Mis- or Non-Disclosure : Reconstructing the policy
- Posted by Roger Hendricks
- On 02/14/2016
- 0 Comments
M F B Reinecke and P M Nienaber
(from the desk of the Long-term Insurance Ombudsman)
Stating the problem
A life insured obtains a whole life policy with disability cover. What he failed to disclose at the time of his application for insurance was that he had previously consulted a psychiatrist on three separate occasions for major depression. He is subsequently badly injured in a motor vehicle accident in circumstances that had nothing to do with his depression. The insurer nevertheless declines his claim and rescinds the contract but, having done so, acknowledges to our office pursuant to a complaint by the life insured, that had it been informed about the depression at the time, it would have offered cover but not at standard rates.
Is that approach fair to the complainant?
Before looking at the problem in particular it is necessary to say something about non-disclosure in general.
* This article appeared in the November 2006 issue of COVER (Volume 20 Number 6) 26-32 with the following editorial comment at p1,
“Judge Nienaber and Professor Reinecke wrote a paper for COVER on miss- and nondisclosure.
A large number of cases reported to the Ombudsman relate to non-payment of claims due to non-disclosure. One of the ways to start changing the image of the industry and regaining trust, is to manage the expectations of clients. Clear principles on dealing with non- and mis-disclosure will go a long way to ensuring that clients have certainty about the effects of their disclosure or lack thereof. It is interesting to see how Nienaber and Reinecke apply their test to determine whether it would be appropriate to rescind a contract or to apply a different remedy, such as a pro rate adjustment of the benefit.
I look forward to receiving comments from readers on the above two very important aspects affecting both the long- and short-term industry”
“The above article is rather longer than we usually run, but due to its nature we found it important to publish for readers’ information. We omitted the cross references, and if any reader would like the article with all cross-references, please email your query to firstname.lastname@example.org”.
Non-disclosure in general
Insurance being a contract of chance, insurers need as much information as possible to assess the risk they are asked to assume. Hence applicants are usually required to answer a series of questions on the circumstances pertaining to the risk. These questions must naturally be correctly answered. Moreover, since the facts affecting risk are more often than not within the peculiar knowledge of the proposer for insurance, the law imposes a special duty on them to disclose material facts known to them.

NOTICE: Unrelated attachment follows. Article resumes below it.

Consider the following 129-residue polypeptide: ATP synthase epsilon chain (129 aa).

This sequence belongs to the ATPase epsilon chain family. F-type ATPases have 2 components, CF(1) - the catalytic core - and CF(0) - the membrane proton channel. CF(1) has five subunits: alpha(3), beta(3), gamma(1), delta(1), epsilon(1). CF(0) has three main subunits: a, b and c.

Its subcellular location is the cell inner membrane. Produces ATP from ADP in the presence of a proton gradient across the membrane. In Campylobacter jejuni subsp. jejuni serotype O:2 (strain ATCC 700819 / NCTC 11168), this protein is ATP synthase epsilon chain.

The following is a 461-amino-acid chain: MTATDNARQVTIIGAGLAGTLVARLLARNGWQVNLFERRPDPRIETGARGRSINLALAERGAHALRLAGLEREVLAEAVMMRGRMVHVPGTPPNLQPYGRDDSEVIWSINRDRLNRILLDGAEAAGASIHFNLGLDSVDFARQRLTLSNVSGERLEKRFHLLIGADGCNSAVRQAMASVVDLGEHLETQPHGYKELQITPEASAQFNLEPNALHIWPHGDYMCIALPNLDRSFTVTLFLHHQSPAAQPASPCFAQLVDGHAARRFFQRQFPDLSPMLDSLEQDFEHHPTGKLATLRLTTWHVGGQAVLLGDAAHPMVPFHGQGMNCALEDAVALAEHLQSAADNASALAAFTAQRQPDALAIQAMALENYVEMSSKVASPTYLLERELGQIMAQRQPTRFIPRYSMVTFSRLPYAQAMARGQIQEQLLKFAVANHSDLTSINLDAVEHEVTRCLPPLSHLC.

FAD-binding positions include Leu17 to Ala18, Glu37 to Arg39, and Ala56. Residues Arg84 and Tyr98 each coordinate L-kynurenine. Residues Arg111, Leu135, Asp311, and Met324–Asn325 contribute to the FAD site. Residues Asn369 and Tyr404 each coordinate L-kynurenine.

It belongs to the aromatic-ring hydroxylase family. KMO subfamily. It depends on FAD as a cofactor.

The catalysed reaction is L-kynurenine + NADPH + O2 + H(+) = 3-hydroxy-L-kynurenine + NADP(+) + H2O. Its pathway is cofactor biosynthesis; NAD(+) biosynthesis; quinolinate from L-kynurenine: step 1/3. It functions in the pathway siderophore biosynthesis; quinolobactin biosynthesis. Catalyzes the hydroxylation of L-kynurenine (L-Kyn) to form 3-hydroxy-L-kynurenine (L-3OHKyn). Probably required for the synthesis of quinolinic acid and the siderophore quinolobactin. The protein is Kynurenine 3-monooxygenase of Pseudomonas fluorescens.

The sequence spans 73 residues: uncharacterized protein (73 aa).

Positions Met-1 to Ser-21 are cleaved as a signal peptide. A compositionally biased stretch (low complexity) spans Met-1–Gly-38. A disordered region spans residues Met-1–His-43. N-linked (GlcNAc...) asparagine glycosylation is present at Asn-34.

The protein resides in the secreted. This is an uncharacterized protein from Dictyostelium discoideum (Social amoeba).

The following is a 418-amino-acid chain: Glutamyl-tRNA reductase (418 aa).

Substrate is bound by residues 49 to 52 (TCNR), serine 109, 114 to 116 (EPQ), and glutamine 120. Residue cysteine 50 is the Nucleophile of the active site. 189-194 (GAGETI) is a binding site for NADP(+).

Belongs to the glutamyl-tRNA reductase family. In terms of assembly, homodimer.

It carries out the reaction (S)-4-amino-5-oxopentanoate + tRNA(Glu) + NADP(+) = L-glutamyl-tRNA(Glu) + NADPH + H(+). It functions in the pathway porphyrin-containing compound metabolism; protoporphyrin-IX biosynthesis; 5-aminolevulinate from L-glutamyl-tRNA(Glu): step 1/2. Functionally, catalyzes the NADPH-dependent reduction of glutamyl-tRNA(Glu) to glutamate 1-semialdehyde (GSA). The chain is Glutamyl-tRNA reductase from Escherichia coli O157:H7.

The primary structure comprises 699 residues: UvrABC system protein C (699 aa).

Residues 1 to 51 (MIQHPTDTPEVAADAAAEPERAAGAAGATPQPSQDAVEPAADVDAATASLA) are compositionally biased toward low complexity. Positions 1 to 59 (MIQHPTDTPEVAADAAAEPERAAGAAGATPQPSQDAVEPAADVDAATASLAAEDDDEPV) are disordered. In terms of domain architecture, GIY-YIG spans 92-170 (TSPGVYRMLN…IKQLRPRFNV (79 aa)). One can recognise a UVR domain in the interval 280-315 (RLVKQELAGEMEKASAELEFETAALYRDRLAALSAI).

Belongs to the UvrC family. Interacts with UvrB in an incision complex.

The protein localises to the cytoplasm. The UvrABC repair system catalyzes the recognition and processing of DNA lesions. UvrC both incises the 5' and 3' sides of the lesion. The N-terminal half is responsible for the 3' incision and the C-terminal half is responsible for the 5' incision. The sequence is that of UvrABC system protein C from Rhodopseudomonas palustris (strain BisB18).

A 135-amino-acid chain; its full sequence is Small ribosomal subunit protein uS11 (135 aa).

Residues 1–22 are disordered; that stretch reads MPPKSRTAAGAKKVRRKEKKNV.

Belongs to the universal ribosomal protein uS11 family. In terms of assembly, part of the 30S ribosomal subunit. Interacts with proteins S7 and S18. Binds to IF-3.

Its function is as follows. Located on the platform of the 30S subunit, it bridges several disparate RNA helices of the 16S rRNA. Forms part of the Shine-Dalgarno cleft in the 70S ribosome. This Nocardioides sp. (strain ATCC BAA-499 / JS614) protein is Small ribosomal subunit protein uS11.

1 Proposers for insurance are not always fully appreciative of the fact that they are subject to the duty to volunteer all the pertinent information of which they are aware and that it is not enough simply to respond literally to the questions asked by the insurer. The information may relate to their medical condition, their occupation, their lifestyle or to any other circumstance that may be relevant to an assessment of the risk. In this respect there is no difference in principle between a false answer and a failure to answer.
A false answer is a misdisclosure; a failure to answer is a non-disclosure. A non-disclosure is thus a false statement by default. Both are misrepresentations.
2 This is one instance where honesty, not being a complete defence, is not necessarily the best policy.
3 Mere failure to disclose material information cannot of course be equated to fraud on the part of the applicant although some insurers appear to think so.
4 As far as the Office of the Ombudsman for Long-term Insurance is concerned mis- or non-disclosure is the major cause for avoiding contracts of insurance5
Causal and incidental misrepresentation
A proposed contract of insurance may conceivably be adversely affected by an applicant’s mis- or non-disclosure in one of two ways. In serious cases the effect of the mis- or non-disclosure might be that the insurer would not have entered into the contract at all had it known the true facts. This is sometimes referred to as causal misrepresentation. In less serious cases of mis- or nondisclosure, as in the case described in the opening paragraph, the insurer may still have entered into the contract but on terms different to those on which the parties in fact agreed. Such instances of misrepresentation are usually referred to as incidental misrepresentations.
Section 59(1)(b) of the Long-term Insurance Act 52 of 1998 (as amended) (“the Act”) makes provision for certain remedies for an insurer which had been misled by a false representation. Section 59(1) (a) of the Act provides:
“Notwithstanding anything to the contrary contained in a long-term policy, whether entered into before or after the commencement of this Act, but subject to subsection (2)-
(i) the policy shall not be invalidated;
(ii) the obligation of the long-term insurer thereunder shall not be excluded or limited: and
(iii) the obligations of the policyholder shall not be increased, on account of any representation made to the insurer which is not true, or failure to disclose information, whether or not the representation or disclosure has been warranted to be true and correct, unless that representation or non-disclosure is such as to be likely to have materially affected the assessment of the risk under the policy concerned at the time of its issue or at the time of any variation thereof.”
Section 59(1)(b) of the Act elaborates on the last four lines of Section 59